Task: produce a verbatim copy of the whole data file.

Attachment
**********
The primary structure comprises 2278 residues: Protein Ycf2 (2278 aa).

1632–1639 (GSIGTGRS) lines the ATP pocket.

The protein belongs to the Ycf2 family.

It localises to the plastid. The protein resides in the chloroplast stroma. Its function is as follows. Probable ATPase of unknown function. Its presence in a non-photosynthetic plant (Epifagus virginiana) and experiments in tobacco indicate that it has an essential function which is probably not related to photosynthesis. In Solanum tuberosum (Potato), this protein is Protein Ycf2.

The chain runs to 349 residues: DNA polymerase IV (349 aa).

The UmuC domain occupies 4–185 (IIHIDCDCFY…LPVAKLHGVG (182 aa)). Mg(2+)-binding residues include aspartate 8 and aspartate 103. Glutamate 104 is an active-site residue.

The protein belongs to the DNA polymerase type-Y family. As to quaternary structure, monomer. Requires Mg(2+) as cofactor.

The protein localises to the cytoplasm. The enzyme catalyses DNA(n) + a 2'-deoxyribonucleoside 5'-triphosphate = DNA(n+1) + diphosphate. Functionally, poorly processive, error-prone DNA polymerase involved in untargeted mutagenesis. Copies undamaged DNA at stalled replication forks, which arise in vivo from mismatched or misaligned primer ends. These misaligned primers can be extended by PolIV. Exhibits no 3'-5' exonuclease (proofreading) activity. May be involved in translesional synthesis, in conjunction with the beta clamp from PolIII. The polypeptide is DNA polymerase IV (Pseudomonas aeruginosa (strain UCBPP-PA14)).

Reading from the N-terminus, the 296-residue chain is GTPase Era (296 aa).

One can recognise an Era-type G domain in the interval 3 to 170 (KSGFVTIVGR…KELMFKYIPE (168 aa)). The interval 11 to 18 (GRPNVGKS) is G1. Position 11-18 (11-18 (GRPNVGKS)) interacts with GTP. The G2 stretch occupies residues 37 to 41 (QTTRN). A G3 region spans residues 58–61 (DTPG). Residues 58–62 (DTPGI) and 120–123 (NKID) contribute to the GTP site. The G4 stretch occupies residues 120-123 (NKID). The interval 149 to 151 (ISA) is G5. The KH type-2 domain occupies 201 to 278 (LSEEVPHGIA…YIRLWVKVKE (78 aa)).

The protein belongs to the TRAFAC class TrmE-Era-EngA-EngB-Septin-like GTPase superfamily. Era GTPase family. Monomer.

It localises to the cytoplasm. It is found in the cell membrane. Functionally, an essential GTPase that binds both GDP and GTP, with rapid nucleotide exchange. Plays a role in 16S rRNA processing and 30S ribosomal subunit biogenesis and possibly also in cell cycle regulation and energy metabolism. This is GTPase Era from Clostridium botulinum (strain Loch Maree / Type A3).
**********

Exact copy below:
The primary structure comprises 2278 residues: Protein Ycf2 (2278 aa).

1632–1639 (GSIGTGRS) lines the ATP pocket.

The protein belongs to the Ycf2 family.

It localises to the plastid. The protein resides in the chloroplast stroma. Its function is as follows. Probable ATPase of unknown function. Its presence in a non-photosynthetic plant (Epifagus virginiana) and experiments in tobacco indicate that it has an essential function which is probably not related to photosynthesis. In Solanum tuberosum (Potato), this protein is Protein Ycf2.

The chain runs to 349 residues: DNA polymerase IV (349 aa).

The UmuC domain occupies 4–185 (IIHIDCDCFY…LPVAKLHGVG (182 aa)). Mg(2+)-binding residues include aspartate 8 and aspartate 103. Glutamate 104 is an active-site residue.

The protein belongs to the DNA polymerase type-Y family. As to quaternary structure, monomer. Requires Mg(2+) as cofactor.

The protein localises to the cytoplasm. The enzyme catalyses DNA(n) + a 2'-deoxyribonucleoside 5'-triphosphate = DNA(n+1) + diphosphate. Functionally, poorly processive, error-prone DNA polymerase involved in untargeted mutagenesis. Copies undamaged DNA at stalled replication forks, which arise in vivo from mismatched or misaligned primer ends. These misaligned primers can be extended by PolIV. Exhibits no 3'-5' exonuclease (proofreading) activity. May be involved in translesional synthesis, in conjunction with the beta clamp from PolIII. The polypeptide is DNA polymerase IV (Pseudomonas aeruginosa (strain UCBPP-PA14)).

Reading from the N-terminus, the 296-residue chain is GTPase Era (296 aa).

One can recognise an Era-type G domain in the interval 3 to 170 (KSGFVTIVGR…KELMFKYIPE (168 aa)). The interval 11 to 18 (GRPNVGKS) is G1. Position 11-18 (11-18 (GRPNVGKS)) interacts with GTP. The G2 stretch occupies residues 37 to 41 (QTTRN). A G3 region spans residues 58–61 (DTPG). Residues 58–62 (DTPGI) and 120–123 (NKID) contribute to the GTP site. The G4 stretch occupies residues 120-123 (NKID). The interval 149 to 151 (ISA) is G5. The KH type-2 domain occupies 201 to 278 (LSEEVPHGIA…YIRLWVKVKE (78 aa)).

The protein belongs to the TRAFAC class TrmE-Era-EngA-EngB-Septin-like GTPase superfamily. Era GTPase family. Monomer.

It localises to the cytoplasm. It is found in the cell membrane. Functionally, an essential GTPase that binds both GDP and GTP, with rapid nucleotide exchange. Plays a role in 16S rRNA processing and 30S ribosomal subunit biogenesis and possibly also in cell cycle regulation and energy metabolism. This is GTPase Era from Clostridium botulinum (strain Loch Maree / Type A3).